Qualcomm pushes mobility forward with latest Snapdragon
The big picture: For any company that has built an annual cadence of upgrades, it can be tough to create a sense of surprise when the latest generation of products is unveiled. After all, everybody knows something is coming, and whatever it is, it’s going be better and faster than what came before it. Today Qualcomm introduced their latest Snapdragon processors, which are indeed faster, but most importantly, they’ve managed to incorporate new technology in this ever impressive system-on-a-chip.
5G pioneer Qualcomm has introduced the latest iteration of its Snapdragon line of SoCs—chips that power the latest generation smartphones and, increasingly, other types of devices. This year, of course, the company faced the additional challenge of doing so in the age of virtual events, instead of in the always enjoyable environs of Maui, Hawaii, where they typically do the unveiling.
Yet even with these burdens, the company managed to pleasantly surprise on many fronts. From sending event attendees beautifully curated care packages that attempted to bring some of the Hawaiian spirit home, to a seemingly out-of-order product numbering change that clearly implies something new is afoot, Qualcomm has managed to turn the debut of its new premium Snapdragon 888 SoC into, well, a bit of a surprise.
The most significant reason for the surprise is the technology the company managed to incorporate in this new chip. In several different areas, Qualcomm took significant leaps forward—enough for them to feel that they could not only skip the expected 875 name (the last three chips were 845, 855, and last year’s 865), but they also jumped past 885 straight to 888. (Of course, it probably doesn’t hurt that 888 is considered a lucky number in many Asian cultures, where Qualcomm does a great deal of business.)
Regardless, the Snapdragon 888 has the feel of a part that can serve as a significant step forward for smartphones as well as other intelligent mobile devices. Notably, it marks the return of a fully integrated 5G modem and RF front end (the X60), after the company chose to decouple the X55 modem from last year’s Snapdragon 865. By building the modem into the 888, Qualcomm makes it easier for device makers to design products around the chip and ensures that every device built around the 888 can get the same level of 5G performance.
That’s particularly important because the X60 offers some critical improvements over Qualcomm’s earlier 5G modems. For example, the X60 supports several variants on carrier aggregation with 5G NR signals—where multiple wireless connection channels on different frequencies can be combined together to create a broader “pipe”—that have important real-world value. Specifically, the X60 is the first Qualcomm modem that can aggregate low-band FDD radio spectrum with mid-band TDD, which is exactly the combination that T-Mobile needs to be able to leverage the combination of its 600 MHz low-band 5G with its 2.5 GHz mid-band 5G. In real-world tests, that combination has been able to deliver nearly mmWave-type speeds (over 900 Mbps) but with the significantly broader-coverage of sub-6 5G. Phones based on the 888 will be the first Snapdragon-powered phones that can take advantage of this capability as T-Mobile continues to roll out this type of combined service across its network.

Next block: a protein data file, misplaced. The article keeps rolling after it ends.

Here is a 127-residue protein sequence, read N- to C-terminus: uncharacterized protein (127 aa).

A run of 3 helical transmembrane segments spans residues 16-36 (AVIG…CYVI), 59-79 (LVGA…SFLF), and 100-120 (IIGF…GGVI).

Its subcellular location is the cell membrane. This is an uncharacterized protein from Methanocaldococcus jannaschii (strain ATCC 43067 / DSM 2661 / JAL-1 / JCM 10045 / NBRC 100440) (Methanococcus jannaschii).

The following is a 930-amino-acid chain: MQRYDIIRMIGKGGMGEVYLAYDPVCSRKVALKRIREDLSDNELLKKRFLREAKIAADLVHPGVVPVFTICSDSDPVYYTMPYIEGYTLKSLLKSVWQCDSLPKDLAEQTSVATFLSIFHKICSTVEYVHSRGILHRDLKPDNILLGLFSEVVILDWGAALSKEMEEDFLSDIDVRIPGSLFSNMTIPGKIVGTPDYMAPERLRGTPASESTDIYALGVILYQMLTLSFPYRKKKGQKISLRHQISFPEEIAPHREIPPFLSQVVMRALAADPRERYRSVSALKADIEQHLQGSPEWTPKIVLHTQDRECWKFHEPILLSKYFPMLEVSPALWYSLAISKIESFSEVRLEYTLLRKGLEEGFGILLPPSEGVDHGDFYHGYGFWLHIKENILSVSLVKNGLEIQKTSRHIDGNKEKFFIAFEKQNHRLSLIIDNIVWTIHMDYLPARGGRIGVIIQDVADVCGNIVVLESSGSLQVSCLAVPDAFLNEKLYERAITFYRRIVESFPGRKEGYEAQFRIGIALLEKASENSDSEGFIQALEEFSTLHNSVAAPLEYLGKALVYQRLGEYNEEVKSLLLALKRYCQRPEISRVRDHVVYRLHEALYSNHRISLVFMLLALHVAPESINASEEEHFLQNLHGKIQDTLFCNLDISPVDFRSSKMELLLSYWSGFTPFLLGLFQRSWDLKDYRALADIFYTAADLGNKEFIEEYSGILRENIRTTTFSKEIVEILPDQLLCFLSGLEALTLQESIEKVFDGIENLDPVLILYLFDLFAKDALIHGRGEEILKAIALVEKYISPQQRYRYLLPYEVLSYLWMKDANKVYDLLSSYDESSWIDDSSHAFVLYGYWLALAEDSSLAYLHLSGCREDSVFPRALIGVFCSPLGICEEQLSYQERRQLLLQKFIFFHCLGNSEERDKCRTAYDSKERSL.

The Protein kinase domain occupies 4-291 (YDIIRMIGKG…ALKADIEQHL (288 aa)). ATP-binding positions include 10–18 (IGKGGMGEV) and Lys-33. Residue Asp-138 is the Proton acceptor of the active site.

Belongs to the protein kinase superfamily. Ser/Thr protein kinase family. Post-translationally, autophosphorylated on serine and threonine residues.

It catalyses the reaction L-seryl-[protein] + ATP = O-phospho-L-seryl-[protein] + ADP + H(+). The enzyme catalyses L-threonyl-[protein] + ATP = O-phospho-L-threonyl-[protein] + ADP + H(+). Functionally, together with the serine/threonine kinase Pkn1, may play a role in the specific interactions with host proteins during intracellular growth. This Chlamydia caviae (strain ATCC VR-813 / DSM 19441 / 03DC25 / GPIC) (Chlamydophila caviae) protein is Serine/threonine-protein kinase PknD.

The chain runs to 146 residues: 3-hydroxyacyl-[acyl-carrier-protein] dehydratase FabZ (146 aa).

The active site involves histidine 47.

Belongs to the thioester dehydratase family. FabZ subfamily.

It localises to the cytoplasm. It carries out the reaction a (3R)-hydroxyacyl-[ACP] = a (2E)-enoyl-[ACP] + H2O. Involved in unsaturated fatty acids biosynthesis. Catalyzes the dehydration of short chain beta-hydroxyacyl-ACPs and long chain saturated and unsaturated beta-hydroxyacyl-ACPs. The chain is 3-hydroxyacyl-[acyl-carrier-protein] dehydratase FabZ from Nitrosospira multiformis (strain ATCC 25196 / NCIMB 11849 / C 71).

The X60 also has the ability to aggregate sub-6 signals with mmWave ones, which could prove to be important for both Verizon and AT&T, as they build out their respective networks using the spectrum assets they own. The bottom line is that the X60 is the first modem to really deliver all the critical capabilities that carriers need to build out faster and more robust 5G networks.
In addition, thanks to a newly designed Hexagon processor that’s built into the 888 and the 6th generation Qualcomm AI Engine, Qualcomm claims the new chip has AI-related performance capabilities that are nearly twice as fast as its predecessor (26 TOPs, or trillions of operations per second, compared to 15 for the 865). As developers start to take better advantage of AI-related software tools, these AI-focused hardware resources are going to be increasingly important.
Photography and visual recognition, of course, continue to be critical applications for smartphones and the 888 moves these areas forward with the latest generation Spectra ISP (Image Signal Processor) that’s integrated into the chip. Notably, the new version offers support for both higher resolution imaging and significantly faster image capture rates, opening up the possibility not only for just better-looking pictures and video, but different ways of capturing and processing images.
The 888 also includes the latest version of the Adreno GPU, which can help with image processing-related tasks, as well as gaming performance improvements. In fact, Qualcomm claims that the 888 has the largest GPU performance improvement that the Snapdragon line of SoCs has ever had, which should lead to significantly improved 5G-enabled cloud-based mobile gaming.
All told, the 888 looks to justify its far-reaching name with an impressive set of new capabilities that should be able to start delivering on the full capabilities of a 5G-powered, AI-enabled world that we’ve long been promised. From a technology perspective, at least, it certainly looks like 2021 is going to be off to a good start.
Bob O’Donnell is the founder and chief analyst of TECHnalysis Research, LLC a technology consulting firm that provides strategic consulting and market research services to the technology industry and professional financial community. You can follow him on Twitter @bobodtech.